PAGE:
As much as you love everything about boxing and MMA — the characters, the backstories, the athleticism, the fear factor and the pure draw of fighter versus fighter, the real reason you watch the sport is for the knockout. Watching two fantastic fighter outsmart and out maneuver one another is a draw but every fan is waiting, just waiting, for that one knockout shot.
The human fascination with the knockout punch is why organizations like BKB have become so popular with fight fans. The fights in BKB take place in “The Pit” — a circular area of action, only 17 feet in diameter, that encourages big hits, huge knockouts and doesn’t really give fighters much room to run roam. The Pit forces a fighter to take to the offensive. It also offers no relief from an opponent’s brutal onslaught.
Since the knockout is to boxing what the touchdown is to football, let’s discuss some of the finer points of the knockout punch.
What Exactly Happens To The Body During A Knockout?
In a fascinating article from 2010, Popular Mechanics explains the actual science behind the knockout punch and exactly what happens internally to the body.
The body contains dissolved sodium, potassium and calcium, collectively known as electrolytes, which are responsible for conducting impulses along neurons. Every time a fighter receives a blow to a nerve, potassium leaves the cell and calcium rushes in, destabilizing the electrolyte balance, while the brain does all it can to keep these levels in balance. With each successive blow, this balance becomes harder and harder to maintain, and more and more energy must be spent in the process.
After the body reaches the point where the damage is too severe, the brain automatically shuts down to conserve enough in order to fix the injured neurons at a later point.
The Myth Of The ‘One-Punch’ Knockout
When people hear the term “knockout punch” they immediately assume it was only one punch that knocked a fighter into the next week. This isn’t true. While one punch effectively finished a fighter’s night, it’s usually a series of punches (or other forms of strikes in MMA) that bring on the eventually knockout.
While it is possible to knock a person out with one deadly strike, in organized fighting, it’s usually the succession of punches that leads to the eventual finishing blow. Another new advancement in boxing, and one of the reasons the above mentioned BKB is so popular is the ability to measure punches in real time. At their card in April, BKB was the first to use sensors in each fighter’s gloves to measure the speed and force of every single punch. Fans were able to see the exactly how much force was behind each and every punch, especially the eventual knockout shot.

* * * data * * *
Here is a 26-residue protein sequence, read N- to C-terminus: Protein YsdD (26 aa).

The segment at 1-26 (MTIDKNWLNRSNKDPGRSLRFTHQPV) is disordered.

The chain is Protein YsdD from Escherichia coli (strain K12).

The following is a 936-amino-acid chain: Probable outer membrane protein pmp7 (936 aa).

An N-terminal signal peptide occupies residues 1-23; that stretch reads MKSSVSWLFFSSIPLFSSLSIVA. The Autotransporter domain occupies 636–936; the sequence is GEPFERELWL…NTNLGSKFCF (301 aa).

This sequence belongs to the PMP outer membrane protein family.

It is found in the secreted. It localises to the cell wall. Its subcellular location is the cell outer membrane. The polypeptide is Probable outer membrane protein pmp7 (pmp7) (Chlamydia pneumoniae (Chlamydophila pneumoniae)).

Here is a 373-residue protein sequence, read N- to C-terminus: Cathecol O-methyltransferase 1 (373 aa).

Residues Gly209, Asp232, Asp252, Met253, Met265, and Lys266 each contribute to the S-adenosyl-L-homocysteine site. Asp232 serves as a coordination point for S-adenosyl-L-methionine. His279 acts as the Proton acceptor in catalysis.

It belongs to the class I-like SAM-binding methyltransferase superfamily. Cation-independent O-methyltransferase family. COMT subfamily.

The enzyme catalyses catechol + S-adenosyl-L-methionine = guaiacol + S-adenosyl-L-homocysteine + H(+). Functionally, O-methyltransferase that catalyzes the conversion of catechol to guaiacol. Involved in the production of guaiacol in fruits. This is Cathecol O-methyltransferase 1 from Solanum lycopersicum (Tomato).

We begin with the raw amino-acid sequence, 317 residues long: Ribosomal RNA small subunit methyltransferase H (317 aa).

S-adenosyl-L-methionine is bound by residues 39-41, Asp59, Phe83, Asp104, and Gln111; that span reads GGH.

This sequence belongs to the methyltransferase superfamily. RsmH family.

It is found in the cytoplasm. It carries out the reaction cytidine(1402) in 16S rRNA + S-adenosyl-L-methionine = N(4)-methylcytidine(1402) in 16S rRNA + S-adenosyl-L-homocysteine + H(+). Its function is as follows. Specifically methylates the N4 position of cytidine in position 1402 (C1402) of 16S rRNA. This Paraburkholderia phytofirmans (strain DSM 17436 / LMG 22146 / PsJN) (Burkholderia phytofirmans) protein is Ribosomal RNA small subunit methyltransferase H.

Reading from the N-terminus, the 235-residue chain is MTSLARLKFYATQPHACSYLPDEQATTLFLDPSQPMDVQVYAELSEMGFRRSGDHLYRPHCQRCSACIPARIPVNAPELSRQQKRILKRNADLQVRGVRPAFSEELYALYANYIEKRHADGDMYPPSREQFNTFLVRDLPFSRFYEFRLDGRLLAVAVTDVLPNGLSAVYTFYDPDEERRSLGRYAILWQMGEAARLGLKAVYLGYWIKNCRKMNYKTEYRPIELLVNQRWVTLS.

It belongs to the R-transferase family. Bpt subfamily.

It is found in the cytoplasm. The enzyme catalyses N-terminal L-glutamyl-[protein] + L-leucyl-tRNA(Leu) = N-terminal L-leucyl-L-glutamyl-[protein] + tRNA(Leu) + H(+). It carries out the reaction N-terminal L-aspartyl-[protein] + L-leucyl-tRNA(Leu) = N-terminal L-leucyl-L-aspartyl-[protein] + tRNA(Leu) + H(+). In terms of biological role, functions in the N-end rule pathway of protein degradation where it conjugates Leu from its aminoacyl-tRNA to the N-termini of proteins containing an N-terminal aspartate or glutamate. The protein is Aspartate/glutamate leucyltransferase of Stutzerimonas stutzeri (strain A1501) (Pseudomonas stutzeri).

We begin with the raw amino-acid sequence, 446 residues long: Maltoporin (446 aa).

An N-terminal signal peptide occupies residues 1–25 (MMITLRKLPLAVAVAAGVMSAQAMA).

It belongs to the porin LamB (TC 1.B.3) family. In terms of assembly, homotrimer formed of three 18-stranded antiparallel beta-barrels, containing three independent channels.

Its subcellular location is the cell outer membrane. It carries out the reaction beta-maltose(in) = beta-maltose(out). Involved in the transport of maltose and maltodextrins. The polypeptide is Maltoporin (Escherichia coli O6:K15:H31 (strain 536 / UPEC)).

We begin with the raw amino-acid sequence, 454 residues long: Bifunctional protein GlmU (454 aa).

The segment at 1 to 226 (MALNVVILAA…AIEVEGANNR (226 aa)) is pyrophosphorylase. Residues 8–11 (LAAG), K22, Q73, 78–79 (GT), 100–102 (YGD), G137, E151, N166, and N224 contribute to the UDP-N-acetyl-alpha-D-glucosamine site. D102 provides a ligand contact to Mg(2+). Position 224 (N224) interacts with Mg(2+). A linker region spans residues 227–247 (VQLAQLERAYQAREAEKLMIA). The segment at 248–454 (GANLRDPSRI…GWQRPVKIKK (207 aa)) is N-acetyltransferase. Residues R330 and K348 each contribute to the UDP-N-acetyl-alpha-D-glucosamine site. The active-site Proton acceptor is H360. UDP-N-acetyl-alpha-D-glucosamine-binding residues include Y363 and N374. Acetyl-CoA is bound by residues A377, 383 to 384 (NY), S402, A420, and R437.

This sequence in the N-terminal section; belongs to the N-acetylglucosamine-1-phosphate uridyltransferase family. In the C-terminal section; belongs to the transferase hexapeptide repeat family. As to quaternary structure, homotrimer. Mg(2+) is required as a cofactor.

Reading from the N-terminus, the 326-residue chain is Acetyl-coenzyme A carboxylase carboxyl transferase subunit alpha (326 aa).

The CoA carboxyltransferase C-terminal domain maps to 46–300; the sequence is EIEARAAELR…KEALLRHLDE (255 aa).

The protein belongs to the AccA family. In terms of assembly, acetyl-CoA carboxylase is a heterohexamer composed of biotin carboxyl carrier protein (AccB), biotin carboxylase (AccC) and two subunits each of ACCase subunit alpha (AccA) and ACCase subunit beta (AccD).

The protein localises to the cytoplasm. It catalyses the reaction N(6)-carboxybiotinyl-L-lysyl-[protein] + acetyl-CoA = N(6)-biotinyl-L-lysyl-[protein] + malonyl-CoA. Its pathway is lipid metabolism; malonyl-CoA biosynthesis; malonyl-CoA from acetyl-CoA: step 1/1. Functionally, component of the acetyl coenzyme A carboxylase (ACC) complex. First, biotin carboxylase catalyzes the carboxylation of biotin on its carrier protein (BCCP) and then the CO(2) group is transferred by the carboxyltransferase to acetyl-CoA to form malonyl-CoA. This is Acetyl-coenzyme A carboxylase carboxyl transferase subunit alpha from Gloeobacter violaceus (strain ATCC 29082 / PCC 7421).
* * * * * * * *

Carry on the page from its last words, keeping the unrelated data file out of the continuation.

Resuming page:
How To Tell A Knockout Is Coming
People assume the eyes or a facial cue will be the clue that a fighter is about to take a temporary nap. Not true. Surprisingly, it’s the fighter’s feet that give the first signal of an impending KO. During the punches leading up to the ending blow, the part of the brain responsible for coordinating motor activity are disrupted, and a fighter loses his ability to coordinate foot movements. This is how the term “out of his feet” came to be.
Why Do People Crave The Knockout So Much?
Exactly why do humans love to watch other humans get knocked out. The answer is rooted deep in our animal-like instincts.
According to a 2008 study published in the journal Psychopharmacology, the same clusters of brain cells common in humans and animals have a craving for violence, much the same way as they crave a reward. All animals are drawn to aggressive behavior, especially when it involves defending themselves against other members of the species.
One of our basic human instincts is to survive and fighting is a means of survival. It’s just much more fun watching others attempt to survive.
Check out BKB and learn more about the latest evolution in boxing.